7 Emotional Stages Of Getting A Bad Dye Job Or One You Just Didn't Ask For
Ever since I quit my conservative office job in June, I've been toying with the idea of jumping on the colombre hair trend or dyeing my hair an unconventional color, especially because I had never actually done anything to it before. Maybe a wonderful shade of pastel pink? I decided moving to Korea was as good a reason as any to take the plunge — to finally go for rose gold. But instead of getting the My Little Pony-inspired hairdo of my dreams, I ended up with a bad dye job.
My first mistake was to dye my hair at home with a box of Korean hair dye... without getting my hair bleached first or being able to read the instructions. That dye turned my hair a stained, rusty red. I then went to a salon to get it fixed, but again, the language barrier wasn't really in my favor. Though I tried to explain that I wanted perfectly platinum, almost pastel hair, I ended up with some aggressively terrible chunky highlights, painfully reminiscent of the "The Rachel."
I am now left with a mess of bleached and damaged strands that don't really look anything like what I imagined, and it's taken me a couple of weeks to finally feel confident in my look again. I've been coping with my multitude of hair dye-related mistakes, so I am intimately familiar with the seven emotional stages of getting a bad dye job. Or at least, not the dye job that you asked for.
After hours of scrolling through Instagram, you manage to convince yourself that dyeing your hair a delicate rose gold is a great idea. Nicole Richie changes her hair color every week, so why can't you? Who cares if you have dark brown hair? That doesn't mean you can't do it yourself... even if every YouTube tutorial you watch on dyeing your hair at home strongly advises against bleaching your hair at home, and even if your mom explicitly tells you that this is a bad idea.
You're feeling inspired and creative and ready to take on a little risk. You're an adult who wants hair as bright as a Treasure Troll Doll, and nothing is going to stop you.
You've sat down in the stylist's chair and confidently stated what you want. Or, you have the box of dye from the store and (after a couple of shots of vodka) feel ready to take on the challenge of dyeing your hair over your friend's bathroom sink. It's probably a bad idea, as your boyfriend and mom and the aforementioned friend all remind you, but you don't care. You're feeling brave, but you also feel the pit in your stomach from the second the first layer of dye is applied.
You sit there silently freaking out as your friends' and family members' warnings race through your mind. Maybe your hair will turn an irreparable color of a rusty faucet or you'll accidentally burn your scalp with bleach or your hair will actually fall out.
There are so many ways for this to go so, so wrong, and though your try to reassure yourself that this is all going to be fine, you can't help but feel anxious. There is a very real chance that your hair is not going to look like what you imagined, but this is a commitment you've made and there's no turning back. You feel in your bones that something isn't going right, but there's no way to know for sure until...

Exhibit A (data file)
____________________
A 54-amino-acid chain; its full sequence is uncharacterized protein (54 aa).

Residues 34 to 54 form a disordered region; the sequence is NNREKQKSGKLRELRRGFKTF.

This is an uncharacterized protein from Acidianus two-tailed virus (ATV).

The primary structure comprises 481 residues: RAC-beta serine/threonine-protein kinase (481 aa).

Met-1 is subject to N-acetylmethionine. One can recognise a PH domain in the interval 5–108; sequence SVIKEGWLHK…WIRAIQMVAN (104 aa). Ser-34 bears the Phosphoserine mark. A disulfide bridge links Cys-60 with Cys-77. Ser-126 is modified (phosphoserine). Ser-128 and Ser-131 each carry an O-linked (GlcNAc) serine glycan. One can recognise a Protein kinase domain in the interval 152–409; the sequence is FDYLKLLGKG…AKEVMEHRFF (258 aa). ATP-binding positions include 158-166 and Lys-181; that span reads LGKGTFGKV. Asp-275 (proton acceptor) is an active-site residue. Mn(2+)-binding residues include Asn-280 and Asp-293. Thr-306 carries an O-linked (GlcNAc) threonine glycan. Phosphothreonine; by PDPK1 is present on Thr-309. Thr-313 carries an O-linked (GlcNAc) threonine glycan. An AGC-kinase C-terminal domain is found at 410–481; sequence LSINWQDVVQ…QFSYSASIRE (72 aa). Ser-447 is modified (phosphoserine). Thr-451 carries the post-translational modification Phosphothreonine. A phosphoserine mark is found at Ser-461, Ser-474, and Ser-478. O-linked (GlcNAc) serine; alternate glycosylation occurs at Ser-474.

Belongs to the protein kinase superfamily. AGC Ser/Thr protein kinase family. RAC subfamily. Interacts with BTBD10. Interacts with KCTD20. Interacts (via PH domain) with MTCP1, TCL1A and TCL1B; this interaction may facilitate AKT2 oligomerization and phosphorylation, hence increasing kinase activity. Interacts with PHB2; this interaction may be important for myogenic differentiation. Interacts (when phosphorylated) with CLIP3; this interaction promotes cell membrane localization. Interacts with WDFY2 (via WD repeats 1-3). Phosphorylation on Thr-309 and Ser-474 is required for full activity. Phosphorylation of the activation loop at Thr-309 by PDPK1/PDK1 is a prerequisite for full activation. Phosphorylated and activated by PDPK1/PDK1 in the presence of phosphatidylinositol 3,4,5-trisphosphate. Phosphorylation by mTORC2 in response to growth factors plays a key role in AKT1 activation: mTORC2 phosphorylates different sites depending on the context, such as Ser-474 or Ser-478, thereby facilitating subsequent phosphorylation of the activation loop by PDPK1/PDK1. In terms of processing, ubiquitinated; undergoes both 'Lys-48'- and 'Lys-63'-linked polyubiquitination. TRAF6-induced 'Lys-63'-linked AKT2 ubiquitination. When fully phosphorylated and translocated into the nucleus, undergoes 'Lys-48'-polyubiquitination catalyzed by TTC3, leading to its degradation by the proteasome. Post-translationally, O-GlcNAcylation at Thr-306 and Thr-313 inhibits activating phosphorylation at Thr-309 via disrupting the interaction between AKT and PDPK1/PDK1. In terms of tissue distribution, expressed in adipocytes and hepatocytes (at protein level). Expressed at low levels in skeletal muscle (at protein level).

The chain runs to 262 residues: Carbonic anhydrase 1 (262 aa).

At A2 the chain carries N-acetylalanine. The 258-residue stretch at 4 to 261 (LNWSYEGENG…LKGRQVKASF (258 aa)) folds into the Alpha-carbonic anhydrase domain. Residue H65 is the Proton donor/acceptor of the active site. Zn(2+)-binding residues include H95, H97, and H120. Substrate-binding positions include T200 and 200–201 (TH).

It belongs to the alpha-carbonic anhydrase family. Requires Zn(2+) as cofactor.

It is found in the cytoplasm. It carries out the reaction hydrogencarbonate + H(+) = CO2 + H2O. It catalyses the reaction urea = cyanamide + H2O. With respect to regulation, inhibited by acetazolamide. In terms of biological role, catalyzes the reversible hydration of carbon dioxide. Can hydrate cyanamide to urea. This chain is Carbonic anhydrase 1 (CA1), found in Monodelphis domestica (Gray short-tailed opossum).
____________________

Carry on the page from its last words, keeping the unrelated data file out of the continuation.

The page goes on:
You hop in the shower or walk over to the sink where the hairdresser sits you down and your hair is rinsed out. Once you look in the mirror, you know you've made a mistake. Sure, the color might be a little different once it's dried, but really, your hair isn't right. It looks nothing like the photo on Instagram you showed to the stylist or the swatch on the side of the box, and the worst part is that there's nothing to be done.
You could throw a tantrum, but that's not going to get your hair back to its original shade. Your hair is ruined and it will never look normal ever again. Things will never be OK again.
After your hair dries and you've had some time to calm down, the denial sets in. You try to convince yourself that it's really not that bad because, well, you're stuck with it. You text your boyfriend and your best friend and your mom, "Look, I'm so blonde! Isn't it great?" Their silence, followed by a brief text carefully crafted to minimize their shock, is the first sign that you need to deal with the very real, very regrettable consequences.
You step outside for the first time since botching your hair color and a wave of regret sweeps over you. You're convinced everyone is staring at you and your unnaturally colored hair, and you wish you had a hat or a wig to cover up the damage. You wonder why you ever thought you could be a magical unicorn with beautiful pastel hair, or why you didn't speak up when it seemed like things were going downhill.
You will never full accept your terrible dye job because, well, it's terrible. But you will learn to tolerate it because you're stuck with it for the time being. Maybe that means finding a hairstyle that minimizes the amount of dyed hair you actually see, like a topknot, or grabbing another bottle of bright pink hair dye and giving the ashy locks of your dreams another shot.
At the end of the day, re-dyeing your already damaged, strained hair immediately after a bad dye job can't be good. You try to remember that it will grow out eventually. It's just hair, after all, and some of the worse hair dye mistakes turn into some of the best hair trends. (I'm pretty sure that's how ombré hair got started anyway.)
Just pray that you won't look totally crazy for your cousin's wedding this weekend. But even if you do, it's all going to be OK. You might just spend the next few months building up a sizable collection of hats.
Photos: Maxine Builder